Keep in mind that UV rays can still reach you even when you’re in the shade, since you are still vulnerable to indirect radiation and UV rays that can reflect off surfaces and penetrate through shade materials with holes or gaps. Seeking shade plus using sunscreen or wearing sun-protective clothing is the best practice to limit sun damage.
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Dr. Clark and Dr. Hooper both recommend wearing protective clothing while out in the sun. This can include long-sleeved shirts, pants, and hats with wide brims.
Look for clothing made from tightly woven fabrics, as these offer the best protection. You can also find clothing that is specifically designed to block UV rays, including shirts and pants. It is still smart to wear sunscreen and seek shade while out in the sun, regardless of what you’re wearing.
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If you’ve spent a lot of time in the sun in the past and have developed sun damage or premature aging as a result, you may be wondering if it’s possible to reverse this damage.
“Indoor and outdoor tanning results in DNA damage that increases the risk of skin cancers and results in signs of premature aging such as sun spots, age spots, broken capillaries and wrinkles,” said Dr. Clark. “A board-certified dermatologist can treat precancerous lesions and reduce your risk of developing skin cancer, however, once a skin cancer forms, surgery is usually needed to achieve a cure.”
While you can’t completely undo the effects of sun damage, there are things you can do to improve the appearance of your skin and reduce your risk of further damage.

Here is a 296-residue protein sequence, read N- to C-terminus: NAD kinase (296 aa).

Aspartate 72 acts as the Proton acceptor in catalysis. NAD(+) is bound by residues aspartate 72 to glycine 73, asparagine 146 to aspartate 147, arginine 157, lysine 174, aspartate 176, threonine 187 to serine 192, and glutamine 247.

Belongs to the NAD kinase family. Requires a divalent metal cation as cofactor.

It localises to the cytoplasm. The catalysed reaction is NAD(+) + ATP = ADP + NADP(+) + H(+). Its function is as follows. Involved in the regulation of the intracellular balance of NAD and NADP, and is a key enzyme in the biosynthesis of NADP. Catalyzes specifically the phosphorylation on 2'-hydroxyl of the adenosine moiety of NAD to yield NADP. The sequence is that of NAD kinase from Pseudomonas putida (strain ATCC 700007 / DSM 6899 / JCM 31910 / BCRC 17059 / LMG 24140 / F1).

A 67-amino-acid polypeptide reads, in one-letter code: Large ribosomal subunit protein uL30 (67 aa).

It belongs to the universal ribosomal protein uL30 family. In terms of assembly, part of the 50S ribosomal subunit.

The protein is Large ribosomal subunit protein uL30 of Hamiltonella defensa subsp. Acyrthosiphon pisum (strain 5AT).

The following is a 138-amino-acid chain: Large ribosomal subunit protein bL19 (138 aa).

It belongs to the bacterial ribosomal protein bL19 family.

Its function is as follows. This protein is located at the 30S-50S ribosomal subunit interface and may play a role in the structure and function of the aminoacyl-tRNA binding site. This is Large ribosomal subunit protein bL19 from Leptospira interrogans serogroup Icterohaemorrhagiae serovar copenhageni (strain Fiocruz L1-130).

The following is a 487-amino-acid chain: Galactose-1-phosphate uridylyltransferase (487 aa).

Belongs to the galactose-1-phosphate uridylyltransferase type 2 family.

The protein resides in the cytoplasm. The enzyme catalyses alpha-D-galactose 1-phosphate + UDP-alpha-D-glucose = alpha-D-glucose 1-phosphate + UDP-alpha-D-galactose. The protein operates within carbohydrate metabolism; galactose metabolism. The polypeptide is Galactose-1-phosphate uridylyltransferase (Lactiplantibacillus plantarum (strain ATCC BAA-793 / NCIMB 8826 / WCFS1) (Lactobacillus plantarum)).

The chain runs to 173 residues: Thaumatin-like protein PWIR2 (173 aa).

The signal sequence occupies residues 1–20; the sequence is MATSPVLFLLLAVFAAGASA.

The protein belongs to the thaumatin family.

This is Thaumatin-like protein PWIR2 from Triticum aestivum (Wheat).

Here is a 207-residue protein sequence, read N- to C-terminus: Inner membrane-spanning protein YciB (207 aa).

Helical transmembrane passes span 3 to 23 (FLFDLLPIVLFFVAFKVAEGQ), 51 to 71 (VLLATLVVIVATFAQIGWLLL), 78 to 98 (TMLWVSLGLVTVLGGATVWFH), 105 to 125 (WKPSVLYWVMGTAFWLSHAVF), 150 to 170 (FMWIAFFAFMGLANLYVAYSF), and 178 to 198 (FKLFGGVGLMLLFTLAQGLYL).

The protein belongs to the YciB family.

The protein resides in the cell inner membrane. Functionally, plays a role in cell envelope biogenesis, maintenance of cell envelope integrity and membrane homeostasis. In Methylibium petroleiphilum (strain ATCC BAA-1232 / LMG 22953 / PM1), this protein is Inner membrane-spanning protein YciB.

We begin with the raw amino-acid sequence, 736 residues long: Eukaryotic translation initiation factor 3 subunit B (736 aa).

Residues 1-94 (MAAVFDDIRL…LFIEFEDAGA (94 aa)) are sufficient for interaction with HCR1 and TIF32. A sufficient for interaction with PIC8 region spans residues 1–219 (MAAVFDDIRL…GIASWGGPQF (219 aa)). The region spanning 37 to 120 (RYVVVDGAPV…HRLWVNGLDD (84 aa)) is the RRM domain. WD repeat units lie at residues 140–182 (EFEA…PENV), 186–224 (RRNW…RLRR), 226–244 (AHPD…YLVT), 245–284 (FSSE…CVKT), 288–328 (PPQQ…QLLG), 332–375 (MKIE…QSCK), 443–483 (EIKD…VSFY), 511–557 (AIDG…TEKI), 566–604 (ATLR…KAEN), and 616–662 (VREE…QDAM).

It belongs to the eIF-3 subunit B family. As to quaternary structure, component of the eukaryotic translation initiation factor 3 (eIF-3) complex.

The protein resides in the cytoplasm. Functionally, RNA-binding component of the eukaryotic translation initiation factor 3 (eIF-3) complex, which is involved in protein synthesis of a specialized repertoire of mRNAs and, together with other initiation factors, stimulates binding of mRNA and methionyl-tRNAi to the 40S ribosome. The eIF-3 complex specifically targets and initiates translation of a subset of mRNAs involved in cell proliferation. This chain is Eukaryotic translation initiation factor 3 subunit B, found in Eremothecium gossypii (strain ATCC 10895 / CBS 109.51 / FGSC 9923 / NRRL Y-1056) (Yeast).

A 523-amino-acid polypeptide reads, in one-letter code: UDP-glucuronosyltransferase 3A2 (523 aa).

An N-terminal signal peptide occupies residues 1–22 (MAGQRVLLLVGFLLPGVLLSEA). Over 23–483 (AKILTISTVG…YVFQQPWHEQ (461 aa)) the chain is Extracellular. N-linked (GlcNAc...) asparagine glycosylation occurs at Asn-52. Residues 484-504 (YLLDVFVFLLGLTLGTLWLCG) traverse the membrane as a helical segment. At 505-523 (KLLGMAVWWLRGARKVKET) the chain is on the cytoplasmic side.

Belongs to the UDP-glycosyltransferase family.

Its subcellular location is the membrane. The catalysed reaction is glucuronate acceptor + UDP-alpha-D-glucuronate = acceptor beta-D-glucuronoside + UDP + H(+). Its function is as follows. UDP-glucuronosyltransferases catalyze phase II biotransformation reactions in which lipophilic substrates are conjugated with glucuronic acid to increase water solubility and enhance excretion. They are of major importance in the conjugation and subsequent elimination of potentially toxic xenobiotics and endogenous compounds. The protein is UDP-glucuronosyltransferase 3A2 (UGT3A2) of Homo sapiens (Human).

One of the most important things you can do is to protect your skin from further damage by following the tips outlined above. You can also work with a dermatologist or skincare professional to develop a treatment plan that is tailored to your specific needs. Some treatments that may be effective for reversing sun damage include:
- Chemical peels: This involves applying a chemical solution to the skin, which causes it to exfoliate and eventually peel off. This can help to reduce the appearance of fine lines, wrinkles, and sun damage.
- Laser therapy: This involves using a laser to target and remove damaged skin cells. This can help to improve the texture and tone of your skin, as well as reduce the appearance of sun damage, although Dr. Clark noted that more research is needed to determine how effective cosmetic lasers are at reducing skin cancer risk.
- Topical treatments: There are a variety of topical treatments available that can help to improve the appearance of sun-damaged skin. Dr. Hooper recommends trying a prescription-strength retinoid, which can stimulate dormant cell turnover and reverse the effects of sun damage.
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It’s important to keep in mind that while these treatments can be effective, they are not a replacement for sun protection. If you continue to expose your skin to UV rays, you will continue to experience damage and premature aging.
“While we can reverse the cosmetic and medical effects of prior outdoor tanning, I tell my patients nothing works as well as preventing skin cancer, discoloration, wrinkles and textural changes to begin with as careful sun protection,” said Dr. Clark.
It can feel so nice to get a tan, but it’s more dangerous than you might think. Here’s what you need to know about tanning this summer and how to protect your skin.